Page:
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The Coast Guard ice breaker has arrived and is anchored at the McMurdo ice pier.  This event heralds the imminent arrival of the resupply vessel that will bring all kinds of things to Town and take all manner of things away (a lot of trash, for one).  I am constantly amazed by how “right there” the human history of this place is.  The ice pier is Right There where Scott’s Discovery was tied up for the winter of 1902, hence “Winter Quarter’s Bay” in McMurdo Sound. Pictured here in the same location as the photo above are Discovery and her relief ships, the Morning and the Terra Nova, in 1904.  The row of dark brown buildings marching up the hill in the background–those are dorms.  The second from the right is mine.  Observation Hill is in the far background.  Right There.

As part of what is evidently the annual ritual, McMurdites (McMurdians?) are invited to tour the ice breaker, and along with others I made my way down the road that runs along to Hut Point with a fork down to the pier for a look. Our guide seemed impossibly young but very pleasant,  We went all over the ship except down into the engine room–about which I was curious–and the crew quarters (not so curious–could well imagine).  It’s astounding to me that the US has only one ice breaker in service, and it’s 40 years old.  Of course the Coast Guard had her looking shipshape, but that 40 years has got to hurt.  She has a flat bottom and, our guide told us, she bobs like a cork.  I was very glad the Southern Ocean was good to them on the way here from Tasmania.

I had imagined an ice breaker making a straight path, but in fact they spent several days in McMurdo Sound carving a giant “O” or turning basin (looking to us on shore like they were driving around in circles) so the supply ship can make the turn into and out of the pier. There will actually be 2 ships: one carrying supplies and food and equipment needed to keep the base running, and the other a fuel tanker.

Here’s the nasty bit: Winter Quarters Bay is pretty darn contaminated.  We used to just dump all kinds of junk into the ocean.  Vehicle no good? Drive it onto the sea ice and let it sink when the ice went out.  Raw sewage was pumped into the bay from McMurdo until 2003. It’s a mess down there. And there are folks who have been here enough seasons to remember this.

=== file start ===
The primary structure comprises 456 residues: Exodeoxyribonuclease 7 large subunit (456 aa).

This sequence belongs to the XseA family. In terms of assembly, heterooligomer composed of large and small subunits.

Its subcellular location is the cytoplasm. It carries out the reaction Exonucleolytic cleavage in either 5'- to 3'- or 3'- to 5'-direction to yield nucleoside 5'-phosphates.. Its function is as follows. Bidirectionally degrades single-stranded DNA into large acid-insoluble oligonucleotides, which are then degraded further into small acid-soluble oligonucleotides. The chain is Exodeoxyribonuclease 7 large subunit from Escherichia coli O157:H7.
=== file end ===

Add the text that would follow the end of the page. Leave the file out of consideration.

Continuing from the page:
Nowadays all our garbage is shipped off site.  The resupply vessel will desupply our waste and take it back to LA.  Who knows from there.  We sort waste into recyclable, non-recyclable, food waste, biological (hazard) waste, toxic waste like batteries and aerosols…I fee I am forgetting a category, but you get the point.  With the sorting very present, one does one’s best–at least I do and I witness this in others–not to produce so much waste.  You can have as much food as you want in the galley, but when you have to scrape anything you did not eat into a “food waste” container you think twice about wasting food.  You take less, eat it, and if you are still hungry, you can go get seconds. I find this very civilized. I don’t know exactly what more large scale or infrastructural measures to produce less waste have been implemented, but I’m learning more about them, looking about to see how it is done.  McMurdo is at once a relic of times when we were pretty darn careless with our world, and a model of what caring more could do–but only because we have agreed to Cool It here. Greenpeace had a base here in the 80s, I believe, and exerted a lot of pressure to change–not just McMurdo.  Hard won treaties and international agreements have also had affects, of course.  I’d like to read up on these, but the internet is not cooperating just now.

So much is happening on this journey, I find it hard to find blocks of time to reflect and write.  We have trained and become guides for the Discovery Hut at Hut Point, and did our first shift during an open house, mostly crew from the Polar Star venturing up to see the place.  Some of my hut stories are rusty–I’m re-reading Kelly Tyler Lewis’s The Lost Men about the fate of the lesser known half of Shackleton’s Endurance expedition, the men from the Aurora who laid depots on the Ross Ice Shelf all the way to the Beardmore Glacier–depots that of course the transantarctic party never made it to.  The hut has been conserved and restored to look about like it did in 1917 when the “lost men” recovered–sort of–from their horrific depot journey.  In happier times, the hut was once upon a time used as a theatre, “Terror Theatre” after Mt. Terror (after the ship Terror) on Discovery who built it but used it primarily for storage.  So many stories.

And on that note, we met a journalist who came into town, a rare non-official visitor. He is traveling with the Polar Star and collecting her stories. In some ways, our projects are related, or at least our curiosities about what makes people travel to extremes are similar.  So we had a great talk about that at the Coffee House, our preferred (mellower) tavern just across the street.  The Polar Star leaves today to go escort the resupply. Godspeed Polar Star.

Brandon Reynolds’ blog on KQED: http://ww2.kqed.org/science/series/breaking-the-ice/

And I saw my first penguins (at Hut Point), and it has been snowing.  I haven’t even touched on the shots we’ve made thus far, nor the launch of the LDB.  Weather depending, we are about to go on some trips into the field:  Cape Royds for portraits of penguin science and the penguins themselves, and Shackleton’s hut; the McMurdo Dry Valleys for more scientist portraits and the amazing landscapes.  Much to do to prepare.

 

 

 

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